Frank Turner may very well be one of the busiest men in the music industry, having achieved more in the last year or so than a lot of people can boast in a lifetime. Along with the upcoming release of his fifth full length album Tape Deck Heart, he has performed at the 2012 London Olympic Games, began working on an exciting new side project, Mongol Horde, and is currently preparing to make his way around the globe with his new album, from the US to China, before arriving down under in April. Killyourstereo.com recently caught up with the musician to have a chat about the new record, and find out how he juggles his busy schedule.
So, I gather at the moment you have just finished recording and mixing Tape Deck Heart, are you pleased with the result?
This time around we had the opportunity to work with Rich Costey, the producer who is a fantastically talented man, and I feel like he dragged the best out of me, kicking and screaming, if you know what I mean.
Can you give me any hints as to what direction you took in comparison to your last album – is it dramatically different – have you taken any risks this time round?
It is different from the last one, I’m not normally interested in repeating myself, but at the risk of sounding like I’m dodging the question, I feel like I am too close to it to talk about it from the outside. My nose is up against the grindstone, I think it’s a good record, and I’m very pleased with it, I think it sounds great, but I’m a bit too close to it right now.
I’ve heard you’re doing some work on a hardcore side project at the moment, Is this true?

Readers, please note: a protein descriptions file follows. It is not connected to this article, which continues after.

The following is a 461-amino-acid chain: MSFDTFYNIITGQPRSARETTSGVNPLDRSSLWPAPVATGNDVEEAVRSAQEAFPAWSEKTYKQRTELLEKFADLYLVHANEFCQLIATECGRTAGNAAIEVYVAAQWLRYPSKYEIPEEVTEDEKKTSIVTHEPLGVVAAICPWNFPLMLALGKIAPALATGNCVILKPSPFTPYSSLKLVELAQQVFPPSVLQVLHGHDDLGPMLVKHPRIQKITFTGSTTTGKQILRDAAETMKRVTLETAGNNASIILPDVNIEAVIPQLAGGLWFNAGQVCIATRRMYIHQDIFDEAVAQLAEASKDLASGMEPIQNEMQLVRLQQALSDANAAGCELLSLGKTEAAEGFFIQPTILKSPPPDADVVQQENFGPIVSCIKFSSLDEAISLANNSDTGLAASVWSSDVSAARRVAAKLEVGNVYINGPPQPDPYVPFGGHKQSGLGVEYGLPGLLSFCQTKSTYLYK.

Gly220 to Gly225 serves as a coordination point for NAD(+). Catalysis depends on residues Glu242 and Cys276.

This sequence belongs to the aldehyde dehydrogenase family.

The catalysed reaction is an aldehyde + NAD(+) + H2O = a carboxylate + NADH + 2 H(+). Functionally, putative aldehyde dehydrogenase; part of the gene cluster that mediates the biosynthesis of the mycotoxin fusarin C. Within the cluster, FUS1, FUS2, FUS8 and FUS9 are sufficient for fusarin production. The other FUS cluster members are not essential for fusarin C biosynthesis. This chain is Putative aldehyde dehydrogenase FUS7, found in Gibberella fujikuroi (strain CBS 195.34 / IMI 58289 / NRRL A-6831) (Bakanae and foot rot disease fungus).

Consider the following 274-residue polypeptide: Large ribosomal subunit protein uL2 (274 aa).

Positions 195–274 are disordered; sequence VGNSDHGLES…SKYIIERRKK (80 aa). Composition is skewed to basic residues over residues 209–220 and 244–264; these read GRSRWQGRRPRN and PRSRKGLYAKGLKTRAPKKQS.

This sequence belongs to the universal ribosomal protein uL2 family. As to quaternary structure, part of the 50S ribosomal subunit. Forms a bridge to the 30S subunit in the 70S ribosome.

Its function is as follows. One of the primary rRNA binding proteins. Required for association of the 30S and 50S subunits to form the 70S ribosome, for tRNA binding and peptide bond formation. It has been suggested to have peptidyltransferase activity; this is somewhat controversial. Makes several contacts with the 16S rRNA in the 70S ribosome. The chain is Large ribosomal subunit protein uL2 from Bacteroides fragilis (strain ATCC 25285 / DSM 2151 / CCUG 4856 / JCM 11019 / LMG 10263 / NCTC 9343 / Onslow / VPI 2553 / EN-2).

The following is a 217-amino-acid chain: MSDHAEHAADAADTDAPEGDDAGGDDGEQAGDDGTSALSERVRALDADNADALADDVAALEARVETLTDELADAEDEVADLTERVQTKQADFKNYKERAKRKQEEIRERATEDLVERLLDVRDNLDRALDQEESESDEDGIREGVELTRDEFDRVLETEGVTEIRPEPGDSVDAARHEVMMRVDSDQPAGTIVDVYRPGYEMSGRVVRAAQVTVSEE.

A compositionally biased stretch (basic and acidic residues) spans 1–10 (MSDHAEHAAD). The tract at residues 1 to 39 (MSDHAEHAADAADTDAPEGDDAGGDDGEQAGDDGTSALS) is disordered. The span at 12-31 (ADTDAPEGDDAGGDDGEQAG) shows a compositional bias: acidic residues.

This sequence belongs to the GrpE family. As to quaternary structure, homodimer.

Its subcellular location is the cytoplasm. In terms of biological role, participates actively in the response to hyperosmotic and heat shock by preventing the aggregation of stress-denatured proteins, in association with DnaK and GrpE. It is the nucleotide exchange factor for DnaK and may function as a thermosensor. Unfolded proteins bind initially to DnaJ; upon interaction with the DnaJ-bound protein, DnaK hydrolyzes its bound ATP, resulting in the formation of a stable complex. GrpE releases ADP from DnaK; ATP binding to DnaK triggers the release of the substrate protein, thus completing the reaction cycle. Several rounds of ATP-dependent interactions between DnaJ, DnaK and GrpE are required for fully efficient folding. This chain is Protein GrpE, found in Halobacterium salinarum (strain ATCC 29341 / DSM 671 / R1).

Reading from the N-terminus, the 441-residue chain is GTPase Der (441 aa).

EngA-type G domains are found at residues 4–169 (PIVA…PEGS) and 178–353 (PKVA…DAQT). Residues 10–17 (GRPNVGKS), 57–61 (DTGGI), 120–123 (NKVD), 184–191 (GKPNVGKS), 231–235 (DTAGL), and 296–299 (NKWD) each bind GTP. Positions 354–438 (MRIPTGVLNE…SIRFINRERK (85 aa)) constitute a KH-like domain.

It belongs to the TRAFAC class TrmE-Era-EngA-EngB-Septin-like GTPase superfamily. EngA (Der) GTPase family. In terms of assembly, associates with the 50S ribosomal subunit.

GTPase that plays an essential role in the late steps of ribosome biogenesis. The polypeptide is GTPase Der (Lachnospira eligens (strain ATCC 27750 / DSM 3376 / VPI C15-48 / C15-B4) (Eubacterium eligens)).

Yeah, it’s a band called Mongol Horde. Basically It’s me playing with my buddy Dan and yeah it’s really good fun. It’s not the sort of thing that I normally do. Hopefully we are going to get a record made and put out soon, but I don’t want it to get lost in the noise, if you know what I mean.
I also am aware you have an extensive history in the realms of heavy music, has that in any way influenced the way you approached your new album?
No, not in the sense that I suddenly started writing heavier over softer songs. The one thing that I think that it did have an impact on was that, with my other stuff I kind of had six months agonising over every syllable and it’s so completely thought over and planned. But what’s different about Mongol Horde is that we wrote our first ten songs in one rehearsal and there was a definite spirit of just, like, ‘fuck it! Let’s do whatever, It doesn’t matter.’ Musically and lyrically it was just kind of like, the first thing that comes into your head, almost.
And, how much of a part does your accompanying band, The Sleeping Souls, have to play in the new album – or is it more of a solo effort this time round?
Tape Deck Heart is definitely a band effort, and I am very pleased to say that. It’s really good, and I feel like, as a group, it’s a really weird balance in that we are not a band, but its not quite a solo act either. It has taken a long time to get into the right kind of balance. The guys in the band are a very important part, but at the same time it is still my record.